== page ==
UNICEF Timor-Leste/2018/Soares
The vaccination team from from Baucau health center continue to Fataliri aledia which is a part of Soba village, Laga sub district, only accessable by walk.

While significant steps have been taken, gaps still remain. But Timor-Leste is meeting its challenge. 

Between 2 and 14 July 2018, UNICEF Timor-Leste and WHO worked with the Ministry of Health executed a widespread immunisation campaign to address the immunity gaps still prevalent among children aged under five with measles and rubella. 

Its ultimate goal is to eliminate measles and control rubella, and the two-week-long campaign sought to vaccinate more than 95 per cent of children aged between nine months and five years against these deadly but vaccine-preventable diseases.

UNICEF Timor-Leste/2018/Soares
Health care workers administer vaccinations against measles and rubella at an event in Dili, Timor-Leste. Free, universal health care for all citizens is a constitutional right in Timor-Leste.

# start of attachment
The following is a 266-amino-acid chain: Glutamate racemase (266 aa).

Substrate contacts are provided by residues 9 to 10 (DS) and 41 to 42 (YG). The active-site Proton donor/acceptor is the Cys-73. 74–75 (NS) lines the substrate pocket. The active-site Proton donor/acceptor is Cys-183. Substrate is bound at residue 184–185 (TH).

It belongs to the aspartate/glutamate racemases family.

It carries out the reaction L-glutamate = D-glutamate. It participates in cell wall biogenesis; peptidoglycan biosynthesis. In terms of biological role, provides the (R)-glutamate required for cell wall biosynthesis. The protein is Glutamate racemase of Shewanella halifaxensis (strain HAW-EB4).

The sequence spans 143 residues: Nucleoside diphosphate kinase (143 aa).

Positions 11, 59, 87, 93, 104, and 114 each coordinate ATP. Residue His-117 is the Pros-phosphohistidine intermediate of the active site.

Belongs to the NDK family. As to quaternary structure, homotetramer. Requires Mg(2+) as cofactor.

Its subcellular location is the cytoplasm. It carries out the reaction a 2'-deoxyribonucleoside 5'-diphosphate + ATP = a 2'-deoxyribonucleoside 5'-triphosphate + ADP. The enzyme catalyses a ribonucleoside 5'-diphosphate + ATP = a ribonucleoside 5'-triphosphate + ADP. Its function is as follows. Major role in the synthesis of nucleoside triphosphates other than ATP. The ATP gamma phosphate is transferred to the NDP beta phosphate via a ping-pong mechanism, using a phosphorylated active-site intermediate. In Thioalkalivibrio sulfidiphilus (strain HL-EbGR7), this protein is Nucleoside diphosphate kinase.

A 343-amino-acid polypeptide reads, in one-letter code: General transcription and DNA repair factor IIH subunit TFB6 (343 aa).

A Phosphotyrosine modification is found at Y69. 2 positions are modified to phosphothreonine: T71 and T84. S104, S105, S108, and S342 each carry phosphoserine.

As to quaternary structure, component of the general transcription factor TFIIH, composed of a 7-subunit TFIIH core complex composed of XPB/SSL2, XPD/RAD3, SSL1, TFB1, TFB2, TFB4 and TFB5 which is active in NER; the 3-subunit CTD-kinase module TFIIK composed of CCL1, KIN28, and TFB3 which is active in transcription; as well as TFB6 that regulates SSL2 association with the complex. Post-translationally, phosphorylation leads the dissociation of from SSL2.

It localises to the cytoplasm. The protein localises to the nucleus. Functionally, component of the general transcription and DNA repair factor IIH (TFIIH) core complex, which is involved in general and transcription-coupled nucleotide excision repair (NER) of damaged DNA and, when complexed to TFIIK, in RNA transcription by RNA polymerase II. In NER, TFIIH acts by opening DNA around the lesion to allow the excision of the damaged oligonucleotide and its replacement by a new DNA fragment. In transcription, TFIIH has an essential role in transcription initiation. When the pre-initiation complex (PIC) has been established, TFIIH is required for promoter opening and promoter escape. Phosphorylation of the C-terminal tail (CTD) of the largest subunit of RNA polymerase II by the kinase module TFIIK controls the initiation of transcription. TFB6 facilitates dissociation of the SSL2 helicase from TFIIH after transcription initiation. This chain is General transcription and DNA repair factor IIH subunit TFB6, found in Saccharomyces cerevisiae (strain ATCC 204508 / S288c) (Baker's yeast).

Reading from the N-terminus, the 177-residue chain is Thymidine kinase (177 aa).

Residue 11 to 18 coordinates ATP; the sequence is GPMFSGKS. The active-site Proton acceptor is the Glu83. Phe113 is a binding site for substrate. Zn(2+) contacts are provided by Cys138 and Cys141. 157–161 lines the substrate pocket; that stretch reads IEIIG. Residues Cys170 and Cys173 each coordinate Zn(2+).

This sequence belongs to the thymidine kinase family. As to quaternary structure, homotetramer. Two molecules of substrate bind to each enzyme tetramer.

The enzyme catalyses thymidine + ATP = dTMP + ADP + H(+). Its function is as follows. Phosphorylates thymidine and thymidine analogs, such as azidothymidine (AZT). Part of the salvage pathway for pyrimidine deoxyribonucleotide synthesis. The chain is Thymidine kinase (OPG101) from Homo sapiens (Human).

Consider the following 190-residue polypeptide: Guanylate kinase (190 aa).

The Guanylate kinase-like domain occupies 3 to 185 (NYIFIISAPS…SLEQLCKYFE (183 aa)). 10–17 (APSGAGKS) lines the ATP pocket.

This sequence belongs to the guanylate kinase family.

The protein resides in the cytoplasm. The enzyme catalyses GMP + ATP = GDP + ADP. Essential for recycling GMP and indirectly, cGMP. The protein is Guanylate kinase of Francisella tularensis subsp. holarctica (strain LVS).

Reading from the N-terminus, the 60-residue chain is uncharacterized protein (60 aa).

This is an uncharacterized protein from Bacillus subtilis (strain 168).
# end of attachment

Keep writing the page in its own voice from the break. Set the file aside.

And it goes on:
UNICEF Timor-Leste is assisting the Ministry of Health with the commodities, storage and health worker training required to effectively manage and administer vaccinations, as part of its efforts to promote and protect the rights of all children in Timor-Leste to health and survival. 

UNICEF Timor-Leste/2019/Helin

The way forward

But closing the immunity gap is just one part of the story. Post-elimination, a plan must be developed to maintain this closure and ensure no children fall victim to vaccine-preventable diseases. This will happen by setting and meeting targets through the enhanced training and support of local experts.

UNICEF Timor-Leste/2018/Soares

UNICEF and WHO is working with Government of Timor-Leste to enhance population immunity for children aged between nine months and five years, with a particular focus on increasing activities in municipalities with less than 95 per cent coverage of measles, Polio and vaccines prevented diseases. 

Increased surveillance will reduce the drop-out rate between rounds of vaccination,and will help local staff working in remote and rural clinics to investigate outbreaks and document new cases and their origins – and strengthened laboratory capacity will track the molecular epidemiology of cases and test samples from suspected cases, helping to prevent the spread of disease.

Globally, vaccines prevent between two and three million child deaths per year—and in Timor-Leste, they’re reaching even the most isolated, vulnerable and youngest children.